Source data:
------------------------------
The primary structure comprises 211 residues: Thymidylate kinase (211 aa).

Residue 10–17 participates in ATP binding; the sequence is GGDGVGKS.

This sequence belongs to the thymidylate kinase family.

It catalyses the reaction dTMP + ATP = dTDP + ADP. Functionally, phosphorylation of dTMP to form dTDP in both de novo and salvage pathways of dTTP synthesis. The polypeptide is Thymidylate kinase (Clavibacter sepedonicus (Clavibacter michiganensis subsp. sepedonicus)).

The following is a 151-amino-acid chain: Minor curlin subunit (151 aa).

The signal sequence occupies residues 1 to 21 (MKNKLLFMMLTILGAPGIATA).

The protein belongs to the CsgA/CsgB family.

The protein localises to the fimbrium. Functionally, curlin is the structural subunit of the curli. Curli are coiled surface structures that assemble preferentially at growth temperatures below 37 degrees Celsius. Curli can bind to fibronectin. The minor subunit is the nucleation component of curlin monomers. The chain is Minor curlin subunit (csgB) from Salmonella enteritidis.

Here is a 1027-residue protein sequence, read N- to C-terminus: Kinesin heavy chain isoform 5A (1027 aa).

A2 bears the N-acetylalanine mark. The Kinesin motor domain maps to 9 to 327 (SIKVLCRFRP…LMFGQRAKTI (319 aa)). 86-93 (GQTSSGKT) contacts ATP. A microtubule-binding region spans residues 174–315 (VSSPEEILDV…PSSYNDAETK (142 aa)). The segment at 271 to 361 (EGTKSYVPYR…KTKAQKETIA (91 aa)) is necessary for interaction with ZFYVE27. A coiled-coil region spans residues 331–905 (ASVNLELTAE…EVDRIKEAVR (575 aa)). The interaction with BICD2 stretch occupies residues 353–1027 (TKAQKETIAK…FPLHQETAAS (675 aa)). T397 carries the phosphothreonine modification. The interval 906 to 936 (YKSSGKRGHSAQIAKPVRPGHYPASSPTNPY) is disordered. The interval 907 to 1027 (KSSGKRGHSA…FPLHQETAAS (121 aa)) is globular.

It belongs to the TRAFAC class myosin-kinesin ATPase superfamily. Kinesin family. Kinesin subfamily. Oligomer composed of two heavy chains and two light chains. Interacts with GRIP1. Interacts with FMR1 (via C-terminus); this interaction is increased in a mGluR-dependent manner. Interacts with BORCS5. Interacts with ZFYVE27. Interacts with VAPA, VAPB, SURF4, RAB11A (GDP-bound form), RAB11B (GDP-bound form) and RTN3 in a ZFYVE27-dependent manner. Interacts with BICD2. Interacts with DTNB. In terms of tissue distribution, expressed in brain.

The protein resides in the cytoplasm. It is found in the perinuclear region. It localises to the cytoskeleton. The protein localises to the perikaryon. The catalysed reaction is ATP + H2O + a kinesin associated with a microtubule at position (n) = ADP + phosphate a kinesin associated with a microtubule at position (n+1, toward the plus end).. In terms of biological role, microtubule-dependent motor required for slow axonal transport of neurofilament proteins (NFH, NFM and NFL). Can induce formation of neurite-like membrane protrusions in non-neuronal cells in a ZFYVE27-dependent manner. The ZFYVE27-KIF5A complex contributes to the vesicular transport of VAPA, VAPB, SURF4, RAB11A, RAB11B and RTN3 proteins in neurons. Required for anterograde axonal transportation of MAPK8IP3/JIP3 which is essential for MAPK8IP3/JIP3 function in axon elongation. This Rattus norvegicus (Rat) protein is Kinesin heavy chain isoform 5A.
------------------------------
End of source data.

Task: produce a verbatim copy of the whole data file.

The primary structure comprises 211 residues: Thymidylate kinase (211 aa).

Residue 10–17 participates in ATP binding; the sequence is GGDGVGKS.

This sequence belongs to the thymidylate kinase family.

It catalyses the reaction dTMP + ATP = dTDP + ADP. Functionally, phosphorylation of dTMP to form dTDP in both de novo and salvage pathways of dTTP synthesis. The polypeptide is Thymidylate kinase (Clavibacter sepedonicus (Clavibacter michiganensis subsp. sepedonicus)).

The following is a 151-amino-acid chain: Minor curlin subunit (151 aa).

The signal sequence occupies residues 1 to 21 (MKNKLLFMMLTILGAPGIATA).

The protein belongs to the CsgA/CsgB family.

The protein localises to the fimbrium. Functionally, curlin is the structural subunit of the curli. Curli are coiled surface structures that assemble preferentially at growth temperatures below 37 degrees Celsius. Curli can bind to fibronectin. The minor subunit is the nucleation component of curlin monomers. The chain is Minor curlin subunit (csgB) from Salmonella enteritidis.

Here is a 1027-residue protein sequence, read N- to C-terminus: Kinesin heavy chain isoform 5A (1027 aa).

A2 bears the N-acetylalanine mark. The Kinesin motor domain maps to 9 to 327 (SIKVLCRFRP…LMFGQRAKTI (319 aa)). 86-93 (GQTSSGKT) contacts ATP. A microtubule-binding region spans residues 174–315 (VSSPEEILDV…PSSYNDAETK (142 aa)). The segment at 271 to 361 (EGTKSYVPYR…KTKAQKETIA (91 aa)) is necessary for interaction with ZFYVE27. A coiled-coil region spans residues 331–905 (ASVNLELTAE…EVDRIKEAVR (575 aa)). The interaction with BICD2 stretch occupies residues 353–1027 (TKAQKETIAK…FPLHQETAAS (675 aa)). T397 carries the phosphothreonine modification. The interval 906 to 936 (YKSSGKRGHSAQIAKPVRPGHYPASSPTNPY) is disordered. The interval 907 to 1027 (KSSGKRGHSA…FPLHQETAAS (121 aa)) is globular.

It belongs to the TRAFAC class myosin-kinesin ATPase superfamily. Kinesin family. Kinesin subfamily. Oligomer composed of two heavy chains and two light chains. Interacts with GRIP1. Interacts with FMR1 (via C-terminus); this interaction is increased in a mGluR-dependent manner. Interacts with BORCS5. Interacts with ZFYVE27. Interacts with VAPA, VAPB, SURF4, RAB11A (GDP-bound form), RAB11B (GDP-bound form) and RTN3 in a ZFYVE27-dependent manner. Interacts with BICD2. Interacts with DTNB. In terms of tissue distribution, expressed in brain.

The protein resides in the cytoplasm. It is found in the perinuclear region. It localises to the cytoskeleton. The protein localises to the perikaryon. The catalysed reaction is ATP + H2O + a kinesin associated with a microtubule at position (n) = ADP + phosphate a kinesin associated with a microtubule at position (n+1, toward the plus end).. In terms of biological role, microtubule-dependent motor required for slow axonal transport of neurofilament proteins (NFH, NFM and NFL). Can induce formation of neurite-like membrane protrusions in non-neuronal cells in a ZFYVE27-dependent manner. The ZFYVE27-KIF5A complex contributes to the vesicular transport of VAPA, VAPB, SURF4, RAB11A, RAB11B and RTN3 proteins in neurons. Required for anterograde axonal transportation of MAPK8IP3/JIP3 which is essential for MAPK8IP3/JIP3 function in axon elongation. This Rattus norvegicus (Rat) protein is Kinesin heavy chain isoform 5A.